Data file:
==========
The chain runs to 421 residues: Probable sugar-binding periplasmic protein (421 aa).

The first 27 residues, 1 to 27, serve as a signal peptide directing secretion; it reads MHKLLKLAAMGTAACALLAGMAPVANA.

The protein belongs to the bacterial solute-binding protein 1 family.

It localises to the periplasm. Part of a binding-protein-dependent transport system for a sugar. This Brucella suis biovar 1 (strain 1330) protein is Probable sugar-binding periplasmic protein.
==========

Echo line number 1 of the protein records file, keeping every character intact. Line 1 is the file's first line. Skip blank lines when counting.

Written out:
The chain runs to 421 residues: Probable sugar-binding periplasmic protein (421 aa).